Read more: How South Africa, Kenya and Zimbabwe measure up on child offenders
Carrying out their work is one reason they might be arrested. Work in the informal sector – for example picking plastics for recycling – is a main source of income for young street people. One kilo earns them about US$0.0035 (ZWD$1.30 in Zimbabwean bond notes). But restrictions of movement meant they couldn't search for plastics and food, often found in bins.
The loss of income has had many impacts, for instance on relationships. Mai Future (20) was on the street where she met her boyfriend and fell pregnant with their first child. They moved in together in a low-income settlement on the outskirts of Harare. But, with the COVID-19 lockdown, her boyfriend found it difficult to earn money to pay the rent and look after the family, so he abandoned her and their child.
Exposed to virus
Drastically reduced incomes also increase their risk of contracting the virus. Street children and youth cannot afford to buy single-use masks for daily use, sold in pharmacies for about US$2 each – far more than most Zimbabweans would earn in a day.
It is a criminal offence to move outside the home without wearing a mask, punishable by a US$20 fine, or imprisonment, or both. So street youth use discarded masks, exposing themselves to the virus. Street children youth sometimes pick up and use discarded masks due to cost. Mathew/Growing up on the Streets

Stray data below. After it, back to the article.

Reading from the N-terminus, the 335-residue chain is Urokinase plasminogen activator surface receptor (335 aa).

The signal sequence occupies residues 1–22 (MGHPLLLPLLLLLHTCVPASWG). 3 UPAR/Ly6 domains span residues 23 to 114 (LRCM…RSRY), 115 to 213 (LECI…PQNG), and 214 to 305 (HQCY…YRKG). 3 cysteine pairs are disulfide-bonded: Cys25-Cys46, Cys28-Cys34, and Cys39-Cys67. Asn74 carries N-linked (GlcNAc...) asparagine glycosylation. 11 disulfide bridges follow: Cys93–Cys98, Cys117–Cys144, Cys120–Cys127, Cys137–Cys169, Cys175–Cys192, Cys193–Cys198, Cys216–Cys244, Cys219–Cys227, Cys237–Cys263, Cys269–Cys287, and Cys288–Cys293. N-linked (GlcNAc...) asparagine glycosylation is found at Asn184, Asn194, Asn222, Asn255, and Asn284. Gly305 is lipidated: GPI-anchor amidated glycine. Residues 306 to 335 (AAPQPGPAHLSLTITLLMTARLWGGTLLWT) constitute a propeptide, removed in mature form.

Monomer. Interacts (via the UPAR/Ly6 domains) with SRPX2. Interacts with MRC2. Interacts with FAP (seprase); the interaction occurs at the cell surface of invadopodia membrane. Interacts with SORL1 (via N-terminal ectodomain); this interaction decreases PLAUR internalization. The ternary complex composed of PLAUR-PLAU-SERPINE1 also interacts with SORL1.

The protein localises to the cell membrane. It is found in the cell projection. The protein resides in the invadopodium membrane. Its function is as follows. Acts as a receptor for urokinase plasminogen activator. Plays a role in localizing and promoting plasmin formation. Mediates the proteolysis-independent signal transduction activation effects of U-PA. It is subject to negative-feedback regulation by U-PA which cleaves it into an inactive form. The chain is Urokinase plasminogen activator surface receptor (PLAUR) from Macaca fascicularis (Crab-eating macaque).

They also have difficulty keeping warm when sleeping at a social distance – lockdown occurred during the Zimbabwean winter. Denford explains how young men still share an alley way – but sleep at a social distance, unable to huddle together for warmth.
The story map reveals that like any part of society, street youth are both subject to and willing to conform to rules and conventions, in this case for their own and others' safety.
The story map will remain a tangible record of how young people living on the streets are surviving during the pandemic. It captures a moment in time, specific to a certain place, and yet tells a universal story of how this pandemic is hitting the poorest.
One example of this may be Blessing. When making the story map, young people were struggling to survive due to reasons of deprivation rather than COVID-19 infection. Blessing, one of our Growing up on the Streets participants, whom we have known since 2012, died unexpectedly at the end of March. His death is symbolic of the paucity of healthcare available to young homeless in Harare, and how this was exacerbated by lockdown.
The story map is dedicated to him.
Shaibu Chitsiku of Street Empowerment Trust, Harare, project managed the story map in Harare and was key to the writing of this article
The authors do not work for, consult, own shares in or receive funding from any company or organization that would benefit from this article, and have disclosed no relevant affiliations beyond their academic appointment.
By Lorraine van Blerk, Professor, University of Dundee And
Janine Hunter, Researcher, University of Dundee And
Wayne Shand, Honorary research fellow, University of Manchester